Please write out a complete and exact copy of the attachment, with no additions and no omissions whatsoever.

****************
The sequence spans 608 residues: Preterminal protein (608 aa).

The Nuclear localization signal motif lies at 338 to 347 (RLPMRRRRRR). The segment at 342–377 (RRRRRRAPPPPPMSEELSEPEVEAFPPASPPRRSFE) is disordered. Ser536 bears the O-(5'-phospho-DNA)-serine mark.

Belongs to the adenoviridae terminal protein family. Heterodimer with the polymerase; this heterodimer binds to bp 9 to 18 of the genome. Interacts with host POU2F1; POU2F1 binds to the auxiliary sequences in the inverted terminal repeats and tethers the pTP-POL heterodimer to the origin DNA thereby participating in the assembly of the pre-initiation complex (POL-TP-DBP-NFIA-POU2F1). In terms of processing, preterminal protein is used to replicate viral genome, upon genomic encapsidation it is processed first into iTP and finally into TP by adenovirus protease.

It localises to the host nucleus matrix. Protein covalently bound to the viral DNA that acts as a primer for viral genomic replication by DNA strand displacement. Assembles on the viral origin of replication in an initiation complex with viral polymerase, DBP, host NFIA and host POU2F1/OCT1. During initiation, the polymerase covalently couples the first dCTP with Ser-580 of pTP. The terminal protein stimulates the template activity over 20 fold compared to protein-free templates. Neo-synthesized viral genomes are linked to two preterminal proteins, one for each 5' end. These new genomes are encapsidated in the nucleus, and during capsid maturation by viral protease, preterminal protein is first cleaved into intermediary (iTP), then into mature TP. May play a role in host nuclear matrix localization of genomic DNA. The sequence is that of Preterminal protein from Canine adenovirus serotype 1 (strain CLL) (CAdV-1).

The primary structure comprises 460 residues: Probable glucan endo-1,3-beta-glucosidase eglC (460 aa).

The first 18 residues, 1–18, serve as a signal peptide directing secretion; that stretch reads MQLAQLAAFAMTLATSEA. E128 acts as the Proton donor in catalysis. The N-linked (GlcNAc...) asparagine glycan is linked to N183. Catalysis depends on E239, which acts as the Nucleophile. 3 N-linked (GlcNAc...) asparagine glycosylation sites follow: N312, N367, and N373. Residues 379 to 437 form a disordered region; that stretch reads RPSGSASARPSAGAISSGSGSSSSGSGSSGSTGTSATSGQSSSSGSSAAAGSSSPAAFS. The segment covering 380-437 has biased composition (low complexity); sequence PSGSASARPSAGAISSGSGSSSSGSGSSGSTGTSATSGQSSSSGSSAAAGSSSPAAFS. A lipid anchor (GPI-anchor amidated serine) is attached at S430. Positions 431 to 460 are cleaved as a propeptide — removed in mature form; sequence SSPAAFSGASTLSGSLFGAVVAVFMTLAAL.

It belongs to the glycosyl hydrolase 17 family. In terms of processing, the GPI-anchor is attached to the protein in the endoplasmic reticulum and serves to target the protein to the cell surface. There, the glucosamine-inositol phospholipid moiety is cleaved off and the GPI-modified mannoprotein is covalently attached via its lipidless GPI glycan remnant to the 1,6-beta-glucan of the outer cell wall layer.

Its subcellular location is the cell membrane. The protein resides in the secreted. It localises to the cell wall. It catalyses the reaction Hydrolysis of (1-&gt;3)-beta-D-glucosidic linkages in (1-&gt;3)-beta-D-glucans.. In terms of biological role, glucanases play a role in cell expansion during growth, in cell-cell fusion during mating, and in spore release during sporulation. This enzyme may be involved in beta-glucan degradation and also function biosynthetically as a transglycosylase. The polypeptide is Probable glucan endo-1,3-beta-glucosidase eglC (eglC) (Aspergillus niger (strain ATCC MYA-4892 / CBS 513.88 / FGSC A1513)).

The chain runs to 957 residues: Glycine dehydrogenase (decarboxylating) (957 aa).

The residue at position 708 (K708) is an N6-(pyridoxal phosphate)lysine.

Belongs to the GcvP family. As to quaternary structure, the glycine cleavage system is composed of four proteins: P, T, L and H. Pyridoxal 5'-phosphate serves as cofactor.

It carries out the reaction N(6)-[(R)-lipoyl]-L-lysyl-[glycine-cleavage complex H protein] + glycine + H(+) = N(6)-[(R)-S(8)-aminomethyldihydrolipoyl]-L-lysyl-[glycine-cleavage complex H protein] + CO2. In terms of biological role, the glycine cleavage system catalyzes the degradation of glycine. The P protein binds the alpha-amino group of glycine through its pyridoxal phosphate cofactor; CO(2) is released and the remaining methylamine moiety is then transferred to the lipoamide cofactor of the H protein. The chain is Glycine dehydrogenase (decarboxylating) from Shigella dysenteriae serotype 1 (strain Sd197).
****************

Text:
The sequence spans 608 residues: Preterminal protein (608 aa).

The Nuclear localization signal motif lies at 338 to 347 (RLPMRRRRRR). The segment at 342–377 (RRRRRRAPPPPPMSEELSEPEVEAFPPASPPRRSFE) is disordered. Ser536 bears the O-(5'-phospho-DNA)-serine mark.

Belongs to the adenoviridae terminal protein family. Heterodimer with the polymerase; this heterodimer binds to bp 9 to 18 of the genome. Interacts with host POU2F1; POU2F1 binds to the auxiliary sequences in the inverted terminal repeats and tethers the pTP-POL heterodimer to the origin DNA thereby participating in the assembly of the pre-initiation complex (POL-TP-DBP-NFIA-POU2F1). In terms of processing, preterminal protein is used to replicate viral genome, upon genomic encapsidation it is processed first into iTP and finally into TP by adenovirus protease.

It localises to the host nucleus matrix. Protein covalently bound to the viral DNA that acts as a primer for viral genomic replication by DNA strand displacement. Assembles on the viral origin of replication in an initiation complex with viral polymerase, DBP, host NFIA and host POU2F1/OCT1. During initiation, the polymerase covalently couples the first dCTP with Ser-580 of pTP. The terminal protein stimulates the template activity over 20 fold compared to protein-free templates. Neo-synthesized viral genomes are linked to two preterminal proteins, one for each 5' end. These new genomes are encapsidated in the nucleus, and during capsid maturation by viral protease, preterminal protein is first cleaved into intermediary (iTP), then into mature TP. May play a role in host nuclear matrix localization of genomic DNA. The sequence is that of Preterminal protein from Canine adenovirus serotype 1 (strain CLL) (CAdV-1).

The primary structure comprises 460 residues: Probable glucan endo-1,3-beta-glucosidase eglC (460 aa).

The first 18 residues, 1–18, serve as a signal peptide directing secretion; that stretch reads MQLAQLAAFAMTLATSEA. E128 acts as the Proton donor in catalysis. The N-linked (GlcNAc...) asparagine glycan is linked to N183. Catalysis depends on E239, which acts as the Nucleophile. 3 N-linked (GlcNAc...) asparagine glycosylation sites follow: N312, N367, and N373. Residues 379 to 437 form a disordered region; that stretch reads RPSGSASARPSAGAISSGSGSSSSGSGSSGSTGTSATSGQSSSSGSSAAAGSSSPAAFS. The segment covering 380-437 has biased composition (low complexity); sequence PSGSASARPSAGAISSGSGSSSSGSGSSGSTGTSATSGQSSSSGSSAAAGSSSPAAFS. A lipid anchor (GPI-anchor amidated serine) is attached at S430. Positions 431 to 460 are cleaved as a propeptide — removed in mature form; sequence SSPAAFSGASTLSGSLFGAVVAVFMTLAAL.

It belongs to the glycosyl hydrolase 17 family. In terms of processing, the GPI-anchor is attached to the protein in the endoplasmic reticulum and serves to target the protein to the cell surface. There, the glucosamine-inositol phospholipid moiety is cleaved off and the GPI-modified mannoprotein is covalently attached via its lipidless GPI glycan remnant to the 1,6-beta-glucan of the outer cell wall layer.

Its subcellular location is the cell membrane. The protein resides in the secreted. It localises to the cell wall. It catalyses the reaction Hydrolysis of (1-&gt;3)-beta-D-glucosidic linkages in (1-&gt;3)-beta-D-glucans.. In terms of biological role, glucanases play a role in cell expansion during growth, in cell-cell fusion during mating, and in spore release during sporulation. This enzyme may be involved in beta-glucan degradation and also function biosynthetically as a transglycosylase. The polypeptide is Probable glucan endo-1,3-beta-glucosidase eglC (eglC) (Aspergillus niger (strain ATCC MYA-4892 / CBS 513.88 / FGSC A1513)).

The chain runs to 957 residues: Glycine dehydrogenase (decarboxylating) (957 aa).

The residue at position 708 (K708) is an N6-(pyridoxal phosphate)lysine.

Belongs to the GcvP family. As to quaternary structure, the glycine cleavage system is composed of four proteins: P, T, L and H. Pyridoxal 5'-phosphate serves as cofactor.

It carries out the reaction N(6)-[(R)-lipoyl]-L-lysyl-[glycine-cleavage complex H protein] + glycine + H(+) = N(6)-[(R)-S(8)-aminomethyldihydrolipoyl]-L-lysyl-[glycine-cleavage complex H protein] + CO2. In terms of biological role, the glycine cleavage system catalyzes the degradation of glycine. The P protein binds the alpha-amino group of glycine through its pyridoxal phosphate cofactor; CO(2) is released and the remaining methylamine moiety is then transferred to the lipoamide cofactor of the H protein. The chain is Glycine dehydrogenase (decarboxylating) from Shigella dysenteriae serotype 1 (strain Sd197).